He drove through the middle of the beach and the magic bus got stuck in the sand again. I was half-asleep in the van, happy and relaxed. The Italian stepped on the accelerator and the bus just got more stuck in the sand.
He said, "Better you get out."
"Huh," I said with a smile. "Oh, ok."
I got out and helped him push. He said, "Push harder. Harder."
"I'm trying." But I was kind of tipsy.
He started taking more sand away from the wheels. He said, "You help too."
So, I did.
Then three older Americans, two in their sixties and one in his fifties, came and helped us push the magic bus out. We parked it on stable land.
One bald guy, who had a very fit body, said, "My name is Ron."
I shook his hand and said, "Pleased to meet you."
A fatter guy with curly grey hair said, "I'm Don."
Then there was the blonde guy with greying and drying hair. In his twenties, he would've been a surfer boy. Now, that he was in his fifties, he looked like a fifty year old hippie surfer. "I'm Dave."
We introduced ourselves to them. They all went back to their camp sites.
During the heat of the hot, hot day, I sat in the magic bus and read Hemingway's The Sun Also Rises. I read through it quickly and badly as a junior in college ten years ago. Since then, the book has been stuck on my shelf. I didn't like it then because I didn't understand it well. I knew I had to re-read it. On my last trip, it was Steinbeck and Orwell. Now, it was Hemingway and various piece of stunning journalism pieces. As I was appreciating the read, Georgio asked me, "Do you want a coffee?"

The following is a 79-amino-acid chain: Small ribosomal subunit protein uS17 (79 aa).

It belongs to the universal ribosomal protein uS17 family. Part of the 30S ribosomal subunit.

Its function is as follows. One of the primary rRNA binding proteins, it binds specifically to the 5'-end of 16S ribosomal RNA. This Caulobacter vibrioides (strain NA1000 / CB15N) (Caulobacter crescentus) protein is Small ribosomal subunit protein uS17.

I said, "Sure."
Then he raised his voice and asked, "How come you never make it?"
"Because you always do it."
"But you need make to."
I did, I thought.
"Well, sure. Why didn't you tell me?"
"I no need to tell you, man. You just know."
"Uh . . ."
"AND WHY YOU NEVER COOK AND CLEAN?"
"I asked you if you wanted me to do it. You said, 'No.' I asked you if you wanted me to clean the dishes. You said, 'No.'"
"You not ask, man. You just do."
Really, I thought. Oh dear God. This is like New Zealand all over again. People say what they don't mean. And they do what they don't say.
"Well, just tell me that you're hungry. I can cook. I cook well," I said.
"I'm not your mother. You just need to know."
In my defense, one reason that I didn't cook was for a number of reasons. One, I felt uncomfortable using his kitchenware. He was very possessive of it. Thus, I had no ownership over any of the process. For you managers and supervisors (present or future), remember: people need ownership of the process. Two, he had a fussy way of having things done. I didn't know how to do it that way. For instance, he wouldn't let me buy cheese for the risotto.